It’s official—our April issue is in subscribers' hands! (Non-subscribers, don’t fret, it will be on sale Tuesday, March 19.) In this issue, we asked dancers, “What’s the worst advice you’ve ever received?” And they came up with some doozies—from being told to change up their look to being told that being mean to younger dancers was the best way to get ahead (oh no!).
The article inspired the Dance Spirit staff to think back on some of the most terrible advice we’ve heard in the past. Mine was in high school, when a college admissions counselor told me the only way to keep dancing in college was to attend a conservatory. He couldn’t have been more wrong! There are a million ways to dance in college, even if you’re not a dance major. For me, that was being a dance minor and joining as many extracurricular clubs as possible.
Here’s what the rest of the DS staff had to say:
“If you have a backless costume and can’t wear a bra, just use Duct tape to hold yourself in instead! No. Terrible idea. And I have the scars to prove it.” —Alison Feller, editor in chief
“That ‘faking it until you make it’ was the best way to approach turnout. Now, one thoroughly messed-up knee later, I know better.” —Margaret Fuhrer, associate editor
“I once had a choreographer tell me to start dancing professionally straight out of high school. Instead, I went to college and joined my school’s dance team. It was the best decision I ever made—and it led to me working at Dance Spirit!” —Michael Anne Bailey, assistant/fashion editor
“One of my teachers said if I didn’t get my name in lights on Broadway, the only other option for being ‘successful’ in the dance world was to become a teacher. False!” —Nicole Bilbao, editorial intern
“A teacher once encouraged me to wear a traditional black leotard and pink tights to a college dance audition. While this does always look professional, it’s important to check and see if there’s a dress code at the auditions you attend. And if there’s not, wear a bright leotard or something to help you stand out in a room of talented dancers.” —Megan Kirsch, editorial intern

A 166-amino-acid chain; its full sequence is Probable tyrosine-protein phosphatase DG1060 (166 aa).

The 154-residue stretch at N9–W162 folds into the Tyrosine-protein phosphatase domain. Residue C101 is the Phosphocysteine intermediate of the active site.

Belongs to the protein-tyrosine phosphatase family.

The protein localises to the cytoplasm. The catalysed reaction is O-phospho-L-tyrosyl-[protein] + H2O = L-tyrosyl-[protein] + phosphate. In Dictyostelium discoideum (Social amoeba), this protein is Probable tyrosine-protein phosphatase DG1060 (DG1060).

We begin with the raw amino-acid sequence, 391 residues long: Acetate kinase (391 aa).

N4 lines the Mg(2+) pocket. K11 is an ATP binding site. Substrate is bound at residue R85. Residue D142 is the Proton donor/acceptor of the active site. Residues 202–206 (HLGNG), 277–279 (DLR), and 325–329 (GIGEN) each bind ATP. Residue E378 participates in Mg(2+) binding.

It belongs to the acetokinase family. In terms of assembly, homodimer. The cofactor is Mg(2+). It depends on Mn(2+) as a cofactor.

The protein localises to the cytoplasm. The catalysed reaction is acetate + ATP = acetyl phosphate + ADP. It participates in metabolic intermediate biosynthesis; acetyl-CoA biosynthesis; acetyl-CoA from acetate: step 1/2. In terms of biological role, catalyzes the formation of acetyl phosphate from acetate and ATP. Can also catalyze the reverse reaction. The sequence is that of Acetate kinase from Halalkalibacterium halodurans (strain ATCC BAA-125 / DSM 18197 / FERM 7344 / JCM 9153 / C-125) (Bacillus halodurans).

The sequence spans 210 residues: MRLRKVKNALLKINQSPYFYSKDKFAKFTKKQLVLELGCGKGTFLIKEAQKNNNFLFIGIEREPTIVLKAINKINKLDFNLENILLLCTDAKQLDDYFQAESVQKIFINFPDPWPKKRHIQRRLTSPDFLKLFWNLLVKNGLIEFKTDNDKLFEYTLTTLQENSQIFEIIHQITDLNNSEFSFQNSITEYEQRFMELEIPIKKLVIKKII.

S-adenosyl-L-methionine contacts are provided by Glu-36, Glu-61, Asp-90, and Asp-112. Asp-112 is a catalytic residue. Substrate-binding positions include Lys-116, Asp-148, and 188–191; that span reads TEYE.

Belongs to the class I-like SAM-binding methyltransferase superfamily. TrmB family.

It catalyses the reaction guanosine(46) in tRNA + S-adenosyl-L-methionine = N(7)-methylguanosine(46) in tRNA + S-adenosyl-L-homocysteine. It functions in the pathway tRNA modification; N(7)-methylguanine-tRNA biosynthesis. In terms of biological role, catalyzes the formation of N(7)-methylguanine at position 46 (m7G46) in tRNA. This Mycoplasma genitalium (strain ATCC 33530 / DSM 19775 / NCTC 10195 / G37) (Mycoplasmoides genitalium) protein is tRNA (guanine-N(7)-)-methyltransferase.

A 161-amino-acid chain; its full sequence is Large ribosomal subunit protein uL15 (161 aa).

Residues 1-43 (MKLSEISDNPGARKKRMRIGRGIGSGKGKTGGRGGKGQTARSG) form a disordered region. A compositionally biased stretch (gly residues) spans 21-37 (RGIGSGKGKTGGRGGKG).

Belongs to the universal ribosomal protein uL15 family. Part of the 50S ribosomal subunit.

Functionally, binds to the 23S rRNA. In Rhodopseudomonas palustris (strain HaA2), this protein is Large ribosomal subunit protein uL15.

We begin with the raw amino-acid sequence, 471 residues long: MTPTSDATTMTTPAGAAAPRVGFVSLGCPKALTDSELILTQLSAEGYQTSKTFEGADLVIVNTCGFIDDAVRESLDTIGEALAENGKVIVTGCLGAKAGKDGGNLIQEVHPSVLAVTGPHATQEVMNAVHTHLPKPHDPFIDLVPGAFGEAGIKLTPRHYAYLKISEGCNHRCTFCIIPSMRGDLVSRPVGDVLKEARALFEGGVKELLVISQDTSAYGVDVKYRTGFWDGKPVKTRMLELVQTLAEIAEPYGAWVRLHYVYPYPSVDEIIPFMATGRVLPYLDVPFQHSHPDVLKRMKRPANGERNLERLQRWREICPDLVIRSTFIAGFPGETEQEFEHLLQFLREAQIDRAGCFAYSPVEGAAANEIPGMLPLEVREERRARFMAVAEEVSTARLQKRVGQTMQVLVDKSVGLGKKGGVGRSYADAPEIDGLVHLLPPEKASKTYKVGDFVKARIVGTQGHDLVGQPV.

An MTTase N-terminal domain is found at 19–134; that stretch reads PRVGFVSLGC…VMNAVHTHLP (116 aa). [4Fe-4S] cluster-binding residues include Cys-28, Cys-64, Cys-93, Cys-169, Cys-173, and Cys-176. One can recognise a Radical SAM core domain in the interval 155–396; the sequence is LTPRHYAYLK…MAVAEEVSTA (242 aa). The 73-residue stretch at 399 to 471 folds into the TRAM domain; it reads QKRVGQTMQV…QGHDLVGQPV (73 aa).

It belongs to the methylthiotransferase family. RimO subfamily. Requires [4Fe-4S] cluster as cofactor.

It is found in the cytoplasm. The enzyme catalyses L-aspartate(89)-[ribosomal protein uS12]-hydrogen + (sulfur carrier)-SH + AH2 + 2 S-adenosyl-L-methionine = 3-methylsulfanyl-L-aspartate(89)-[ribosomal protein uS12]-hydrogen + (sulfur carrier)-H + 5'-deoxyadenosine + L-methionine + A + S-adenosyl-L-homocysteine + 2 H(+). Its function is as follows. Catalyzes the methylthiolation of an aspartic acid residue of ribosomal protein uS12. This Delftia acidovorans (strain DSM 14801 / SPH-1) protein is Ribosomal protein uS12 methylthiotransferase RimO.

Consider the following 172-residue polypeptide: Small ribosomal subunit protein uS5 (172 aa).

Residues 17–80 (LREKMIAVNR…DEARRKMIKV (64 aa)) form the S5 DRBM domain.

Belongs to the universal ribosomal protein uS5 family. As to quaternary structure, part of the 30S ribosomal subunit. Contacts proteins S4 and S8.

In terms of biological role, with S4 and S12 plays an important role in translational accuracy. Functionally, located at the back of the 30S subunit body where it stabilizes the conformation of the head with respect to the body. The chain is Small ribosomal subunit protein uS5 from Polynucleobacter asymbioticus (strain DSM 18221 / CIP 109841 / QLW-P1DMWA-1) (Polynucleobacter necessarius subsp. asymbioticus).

And that’s not all. Our amazing advisory board also chimed in with a few pearls of awful wisdom:
“I’ve been told, ‘Do this job, you’ll make a fortune and then be able to cruise for a bit and do whatever jobs you want.’ Every time I’ve been told a job was going to make me a lot of money, it never panned out—and my artistic sensibilities were compromised. The best work, the work that changes lives, is work that we connect to, work that we love. Yes, we have to pay rent, but we also have to stay true to ourselves, and we’ll be miserable if we take a job for the wrong reason. Remember, there’s no sure thing in show business.” —Andy Blankenbuehler, choreographer
“I don’t remember receiving any bad advice—I only remember giving it! I told Simon Fuller that getting the public to vote on ‘American Idol’ wouldn’t work, and that ‘So You Think You Can Dance’ would fail.” —Nigel Lithgow, dancer, choreographer, television producer, director
“I was told not to move to NYC. I’m so glad I didn’t listen to that advice! For the last 16 years, this city has been an amazing place for me to call home. I’ve thrived here.” —Diane King, owner/director, Broadway Dance Center
“I was working on a music video when I first moved to L.A. and the director told me that if I didn’t kiss another one of the male dancers in the video, my job was in jeopardy. It made me uncomfortable, and I stuck to my guns and said I wouldn’t do it. In the end, they scrapped the scene anyway and I kept my job. Moral of the story: Stay true to yourself. Your morals are all you’ve got.” —Tony Testa, choreographer
It’s true—some advice is just not worth taking. Now it’s your turn to spill: What’s the worst advice you’ve ever received? Tell us in the comments below!
Last week, the Dance Spirit editors were discussing how much we loved the Broadway shows we've seen lately: Annie, Bring It On, Elf. And that got us thinking about our very first Broadway experiences. Do you remember the magic you felt the first time curtain went up and the star stepped into the spotlight? And singing the songs for weeks after the show? There's nothing quite like it. Read all about our first trips to musical theater paradise, then tell us about the first Broadway show you ever saw.